Sound Type: Mono: RCA Sound Recording

Reviews and Comments

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From J. D. Weil :

To those who read this comment, can anyone tell me how Donald can take Daisy out for a night on the town, wine her and dine her at a night club, all for $1.35? (the amount taken out of the boys' piggy bank, plus a nickel) I know costs were pretty cheap back on the '40's what, with price controls and all that, but they weren't THAT cheap!

From Joe :

Donald Duck is my favorite character and this is one of my favorite cartoons with him in it.

From Ryan :

This cartoon depicts Donald as a dishonest duck. He has a date with Daisy, but has no money. He steals from his nephews' piggy bank. How much money was in there anyway? It sure doesn't look like enough to buy dinner for him and Daisy (unless of course Daisy paid for her own dinner). After Daisy drops him off, he imagines himself as a criminal. Things turn out better for Donald at the end though: he gets a job as a dishwasher in order to pay his nephews back. This was a good cartoon with a lot of suspense.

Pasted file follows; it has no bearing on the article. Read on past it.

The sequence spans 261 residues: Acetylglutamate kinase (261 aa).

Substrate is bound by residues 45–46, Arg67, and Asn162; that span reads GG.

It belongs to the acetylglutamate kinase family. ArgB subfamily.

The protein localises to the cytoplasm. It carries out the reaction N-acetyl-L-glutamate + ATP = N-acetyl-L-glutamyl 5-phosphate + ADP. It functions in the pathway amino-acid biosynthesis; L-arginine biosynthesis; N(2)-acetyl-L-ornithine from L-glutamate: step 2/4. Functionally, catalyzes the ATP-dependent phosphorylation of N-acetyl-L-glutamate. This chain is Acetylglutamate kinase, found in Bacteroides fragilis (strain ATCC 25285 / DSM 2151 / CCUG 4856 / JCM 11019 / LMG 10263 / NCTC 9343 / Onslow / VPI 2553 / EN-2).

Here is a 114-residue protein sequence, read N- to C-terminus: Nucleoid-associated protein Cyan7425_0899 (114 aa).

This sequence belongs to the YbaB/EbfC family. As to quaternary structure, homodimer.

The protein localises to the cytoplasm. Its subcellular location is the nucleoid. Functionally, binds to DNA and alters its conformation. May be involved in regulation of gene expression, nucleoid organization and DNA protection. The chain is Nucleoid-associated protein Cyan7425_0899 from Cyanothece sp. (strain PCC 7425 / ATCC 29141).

From Gijs Grob :

One of the most inspired Donald Duck shorts ever. All Donald's inner thoughts about himself are shown as reality. He is shown as a big shot, a playboy, a gangster and a prisoner. His fantasy completely runs away with him. Contains some excellent hot jazz (which makes the horns melt) and an electrifying kiss, as well.

From Per Nilsson :

In this cartoon Donald is in control, he is the one who get himself into trouble by robbing his nephews piggy bank, and it is he who realize that he has done something wrong. This is a very pleasant change from the 'normal' situation, where something or someone is harassing Donald. (Like those cursed chipmunks) The short has a good plot and ending so this is clearly one of the better Donald shorts ever made.

From Baruch Weiss :

Donald was not being very nice in this cartoon. I would have just asked the nephews if I could borrow some money and later on I'd pay them back!

From Ryan Kilpatrick at The Disney Film Project :